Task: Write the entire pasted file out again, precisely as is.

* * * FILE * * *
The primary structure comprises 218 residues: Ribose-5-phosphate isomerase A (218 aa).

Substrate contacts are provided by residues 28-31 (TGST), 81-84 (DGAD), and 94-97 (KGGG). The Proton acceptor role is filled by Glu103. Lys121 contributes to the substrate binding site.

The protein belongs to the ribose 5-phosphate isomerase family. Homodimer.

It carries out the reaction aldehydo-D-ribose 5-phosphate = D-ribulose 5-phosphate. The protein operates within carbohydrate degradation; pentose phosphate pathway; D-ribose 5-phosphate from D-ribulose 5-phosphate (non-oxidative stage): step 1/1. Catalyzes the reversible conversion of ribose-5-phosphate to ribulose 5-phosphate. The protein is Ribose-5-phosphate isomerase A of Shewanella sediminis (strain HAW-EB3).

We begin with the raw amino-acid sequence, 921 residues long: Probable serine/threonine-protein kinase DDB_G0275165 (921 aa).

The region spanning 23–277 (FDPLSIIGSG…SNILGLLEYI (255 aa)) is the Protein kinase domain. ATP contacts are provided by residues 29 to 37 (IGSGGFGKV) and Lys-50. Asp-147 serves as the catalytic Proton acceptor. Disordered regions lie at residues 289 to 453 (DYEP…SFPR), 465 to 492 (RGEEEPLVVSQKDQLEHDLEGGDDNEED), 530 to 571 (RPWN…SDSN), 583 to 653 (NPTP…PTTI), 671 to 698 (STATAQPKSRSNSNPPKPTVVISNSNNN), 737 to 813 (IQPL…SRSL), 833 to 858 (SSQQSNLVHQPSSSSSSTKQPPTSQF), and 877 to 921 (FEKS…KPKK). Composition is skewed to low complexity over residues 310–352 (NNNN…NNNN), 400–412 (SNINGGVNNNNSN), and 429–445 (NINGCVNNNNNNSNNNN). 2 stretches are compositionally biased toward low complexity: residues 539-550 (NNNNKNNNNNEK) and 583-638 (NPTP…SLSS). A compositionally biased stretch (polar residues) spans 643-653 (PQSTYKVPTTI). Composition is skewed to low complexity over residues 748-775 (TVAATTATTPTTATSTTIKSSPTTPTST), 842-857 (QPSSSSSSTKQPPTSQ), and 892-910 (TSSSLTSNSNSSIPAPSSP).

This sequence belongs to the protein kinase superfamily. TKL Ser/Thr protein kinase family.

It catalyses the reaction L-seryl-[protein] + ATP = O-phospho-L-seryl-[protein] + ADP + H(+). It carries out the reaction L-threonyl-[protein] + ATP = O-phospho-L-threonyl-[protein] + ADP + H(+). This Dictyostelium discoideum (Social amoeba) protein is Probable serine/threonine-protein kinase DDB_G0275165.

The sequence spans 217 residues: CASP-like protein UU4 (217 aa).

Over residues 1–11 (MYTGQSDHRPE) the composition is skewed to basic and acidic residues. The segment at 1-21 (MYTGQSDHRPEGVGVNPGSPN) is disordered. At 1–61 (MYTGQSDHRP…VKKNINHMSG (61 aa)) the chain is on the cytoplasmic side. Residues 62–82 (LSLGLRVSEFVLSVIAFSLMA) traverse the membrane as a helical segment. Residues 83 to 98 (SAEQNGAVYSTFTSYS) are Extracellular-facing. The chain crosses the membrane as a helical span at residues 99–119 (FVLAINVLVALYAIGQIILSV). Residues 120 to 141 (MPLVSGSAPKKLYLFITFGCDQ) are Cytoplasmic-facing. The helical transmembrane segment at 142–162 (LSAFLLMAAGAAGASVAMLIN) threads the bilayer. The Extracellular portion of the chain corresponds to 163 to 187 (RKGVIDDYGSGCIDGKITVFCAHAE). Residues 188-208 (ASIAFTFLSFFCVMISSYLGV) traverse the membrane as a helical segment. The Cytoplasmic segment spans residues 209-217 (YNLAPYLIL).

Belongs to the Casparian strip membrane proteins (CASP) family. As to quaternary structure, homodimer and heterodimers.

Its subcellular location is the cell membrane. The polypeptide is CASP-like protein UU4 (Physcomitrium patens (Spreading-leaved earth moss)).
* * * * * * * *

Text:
The primary structure comprises 218 residues: Ribose-5-phosphate isomerase A (218 aa).

Substrate contacts are provided by residues 28-31 (TGST), 81-84 (DGAD), and 94-97 (KGGG). The Proton acceptor role is filled by Glu103. Lys121 contributes to the substrate binding site.

The protein belongs to the ribose 5-phosphate isomerase family. Homodimer.

It carries out the reaction aldehydo-D-ribose 5-phosphate = D-ribulose 5-phosphate. The protein operates within carbohydrate degradation; pentose phosphate pathway; D-ribose 5-phosphate from D-ribulose 5-phosphate (non-oxidative stage): step 1/1. Catalyzes the reversible conversion of ribose-5-phosphate to ribulose 5-phosphate. The protein is Ribose-5-phosphate isomerase A of Shewanella sediminis (strain HAW-EB3).

We begin with the raw amino-acid sequence, 921 residues long: Probable serine/threonine-protein kinase DDB_G0275165 (921 aa).

The region spanning 23–277 (FDPLSIIGSG…SNILGLLEYI (255 aa)) is the Protein kinase domain. ATP contacts are provided by residues 29 to 37 (IGSGGFGKV) and Lys-50. Asp-147 serves as the catalytic Proton acceptor. Disordered regions lie at residues 289 to 453 (DYEP…SFPR), 465 to 492 (RGEEEPLVVSQKDQLEHDLEGGDDNEED), 530 to 571 (RPWN…SDSN), 583 to 653 (NPTP…PTTI), 671 to 698 (STATAQPKSRSNSNPPKPTVVISNSNNN), 737 to 813 (IQPL…SRSL), 833 to 858 (SSQQSNLVHQPSSSSSSTKQPPTSQF), and 877 to 921 (FEKS…KPKK). Composition is skewed to low complexity over residues 310–352 (NNNN…NNNN), 400–412 (SNINGGVNNNNSN), and 429–445 (NINGCVNNNNNNSNNNN). 2 stretches are compositionally biased toward low complexity: residues 539-550 (NNNNKNNNNNEK) and 583-638 (NPTP…SLSS). A compositionally biased stretch (polar residues) spans 643-653 (PQSTYKVPTTI). Composition is skewed to low complexity over residues 748-775 (TVAATTATTPTTATSTTIKSSPTTPTST), 842-857 (QPSSSSSSTKQPPTSQ), and 892-910 (TSSSLTSNSNSSIPAPSSP).

This sequence belongs to the protein kinase superfamily. TKL Ser/Thr protein kinase family.

It catalyses the reaction L-seryl-[protein] + ATP = O-phospho-L-seryl-[protein] + ADP + H(+). It carries out the reaction L-threonyl-[protein] + ATP = O-phospho-L-threonyl-[protein] + ADP + H(+). This Dictyostelium discoideum (Social amoeba) protein is Probable serine/threonine-protein kinase DDB_G0275165.

The sequence spans 217 residues: CASP-like protein UU4 (217 aa).

Over residues 1–11 (MYTGQSDHRPE) the composition is skewed to basic and acidic residues. The segment at 1-21 (MYTGQSDHRPEGVGVNPGSPN) is disordered. At 1–61 (MYTGQSDHRP…VKKNINHMSG (61 aa)) the chain is on the cytoplasmic side. Residues 62–82 (LSLGLRVSEFVLSVIAFSLMA) traverse the membrane as a helical segment. Residues 83 to 98 (SAEQNGAVYSTFTSYS) are Extracellular-facing. The chain crosses the membrane as a helical span at residues 99–119 (FVLAINVLVALYAIGQIILSV). Residues 120 to 141 (MPLVSGSAPKKLYLFITFGCDQ) are Cytoplasmic-facing. The helical transmembrane segment at 142–162 (LSAFLLMAAGAAGASVAMLIN) threads the bilayer. The Extracellular portion of the chain corresponds to 163 to 187 (RKGVIDDYGSGCIDGKITVFCAHAE). Residues 188-208 (ASIAFTFLSFFCVMISSYLGV) traverse the membrane as a helical segment. The Cytoplasmic segment spans residues 209-217 (YNLAPYLIL).

Belongs to the Casparian strip membrane proteins (CASP) family. As to quaternary structure, homodimer and heterodimers.

Its subcellular location is the cell membrane. The polypeptide is CASP-like protein UU4 (Physcomitrium patens (Spreading-leaved earth moss)).